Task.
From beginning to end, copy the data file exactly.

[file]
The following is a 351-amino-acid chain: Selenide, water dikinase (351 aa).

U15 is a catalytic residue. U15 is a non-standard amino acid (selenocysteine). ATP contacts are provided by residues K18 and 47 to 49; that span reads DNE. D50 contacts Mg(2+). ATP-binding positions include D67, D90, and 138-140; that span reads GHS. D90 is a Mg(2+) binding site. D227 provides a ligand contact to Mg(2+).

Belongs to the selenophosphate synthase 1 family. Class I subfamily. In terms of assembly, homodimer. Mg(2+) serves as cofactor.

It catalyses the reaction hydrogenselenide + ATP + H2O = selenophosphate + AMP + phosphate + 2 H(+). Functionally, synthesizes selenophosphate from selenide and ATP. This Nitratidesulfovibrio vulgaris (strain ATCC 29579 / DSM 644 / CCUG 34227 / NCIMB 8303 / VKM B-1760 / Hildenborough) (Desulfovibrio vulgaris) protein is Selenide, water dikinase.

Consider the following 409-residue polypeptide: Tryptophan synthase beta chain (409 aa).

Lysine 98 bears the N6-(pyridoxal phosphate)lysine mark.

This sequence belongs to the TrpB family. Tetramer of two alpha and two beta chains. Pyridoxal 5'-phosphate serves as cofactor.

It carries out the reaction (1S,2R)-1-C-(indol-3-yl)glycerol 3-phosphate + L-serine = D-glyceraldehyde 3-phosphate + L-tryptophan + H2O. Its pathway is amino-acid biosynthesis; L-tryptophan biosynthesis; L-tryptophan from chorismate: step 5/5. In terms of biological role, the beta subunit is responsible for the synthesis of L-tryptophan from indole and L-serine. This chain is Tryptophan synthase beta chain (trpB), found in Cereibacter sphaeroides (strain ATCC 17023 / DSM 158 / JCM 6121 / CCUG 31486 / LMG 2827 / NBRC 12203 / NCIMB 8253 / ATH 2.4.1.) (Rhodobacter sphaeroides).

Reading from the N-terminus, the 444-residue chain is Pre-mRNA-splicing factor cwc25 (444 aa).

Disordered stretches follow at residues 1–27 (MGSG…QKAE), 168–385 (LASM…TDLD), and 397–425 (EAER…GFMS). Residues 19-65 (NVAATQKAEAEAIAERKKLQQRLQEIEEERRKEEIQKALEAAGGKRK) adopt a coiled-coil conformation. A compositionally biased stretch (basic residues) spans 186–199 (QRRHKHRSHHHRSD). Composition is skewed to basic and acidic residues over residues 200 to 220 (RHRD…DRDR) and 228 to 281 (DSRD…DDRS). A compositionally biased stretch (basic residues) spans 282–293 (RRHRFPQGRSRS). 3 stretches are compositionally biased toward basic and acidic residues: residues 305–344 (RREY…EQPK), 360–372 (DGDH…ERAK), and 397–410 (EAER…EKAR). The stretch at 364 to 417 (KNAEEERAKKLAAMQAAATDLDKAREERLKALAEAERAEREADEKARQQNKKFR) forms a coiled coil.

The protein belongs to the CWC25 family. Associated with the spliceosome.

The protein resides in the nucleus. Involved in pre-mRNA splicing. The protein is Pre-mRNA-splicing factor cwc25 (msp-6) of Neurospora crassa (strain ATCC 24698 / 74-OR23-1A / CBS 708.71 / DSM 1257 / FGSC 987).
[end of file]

The following is a 351-amino-acid chain: Selenide, water dikinase (351 aa).

U15 is a catalytic residue. U15 is a non-standard amino acid (selenocysteine). ATP contacts are provided by residues K18 and 47 to 49; that span reads DNE. D50 contacts Mg(2+). ATP-binding positions include D67, D90, and 138-140; that span reads GHS. D90 is a Mg(2+) binding site. D227 provides a ligand contact to Mg(2+).

Belongs to the selenophosphate synthase 1 family. Class I subfamily. In terms of assembly, homodimer. Mg(2+) serves as cofactor.

It catalyses the reaction hydrogenselenide + ATP + H2O = selenophosphate + AMP + phosphate + 2 H(+). Functionally, synthesizes selenophosphate from selenide and ATP. This Nitratidesulfovibrio vulgaris (strain ATCC 29579 / DSM 644 / CCUG 34227 / NCIMB 8303 / VKM B-1760 / Hildenborough) (Desulfovibrio vulgaris) protein is Selenide, water dikinase.

Consider the following 409-residue polypeptide: Tryptophan synthase beta chain (409 aa).

Lysine 98 bears the N6-(pyridoxal phosphate)lysine mark.

This sequence belongs to the TrpB family. Tetramer of two alpha and two beta chains. Pyridoxal 5'-phosphate serves as cofactor.

It carries out the reaction (1S,2R)-1-C-(indol-3-yl)glycerol 3-phosphate + L-serine = D-glyceraldehyde 3-phosphate + L-tryptophan + H2O. Its pathway is amino-acid biosynthesis; L-tryptophan biosynthesis; L-tryptophan from chorismate: step 5/5. In terms of biological role, the beta subunit is responsible for the synthesis of L-tryptophan from indole and L-serine. This chain is Tryptophan synthase beta chain (trpB), found in Cereibacter sphaeroides (strain ATCC 17023 / DSM 158 / JCM 6121 / CCUG 31486 / LMG 2827 / NBRC 12203 / NCIMB 8253 / ATH 2.4.1.) (Rhodobacter sphaeroides).

Reading from the N-terminus, the 444-residue chain is Pre-mRNA-splicing factor cwc25 (444 aa).

Disordered stretches follow at residues 1–27 (MGSG…QKAE), 168–385 (LASM…TDLD), and 397–425 (EAER…GFMS). Residues 19-65 (NVAATQKAEAEAIAERKKLQQRLQEIEEERRKEEIQKALEAAGGKRK) adopt a coiled-coil conformation. A compositionally biased stretch (basic residues) spans 186–199 (QRRHKHRSHHHRSD). Composition is skewed to basic and acidic residues over residues 200 to 220 (RHRD…DRDR) and 228 to 281 (DSRD…DDRS). A compositionally biased stretch (basic residues) spans 282–293 (RRHRFPQGRSRS). 3 stretches are compositionally biased toward basic and acidic residues: residues 305–344 (RREY…EQPK), 360–372 (DGDH…ERAK), and 397–410 (EAER…EKAR). The stretch at 364 to 417 (KNAEEERAKKLAAMQAAATDLDKAREERLKALAEAERAEREADEKARQQNKKFR) forms a coiled coil.

The protein belongs to the CWC25 family. Associated with the spliceosome.

The protein resides in the nucleus. Involved in pre-mRNA splicing. The protein is Pre-mRNA-splicing factor cwc25 (msp-6) of Neurospora crassa (strain ATCC 24698 / 74-OR23-1A / CBS 708.71 / DSM 1257 / FGSC 987).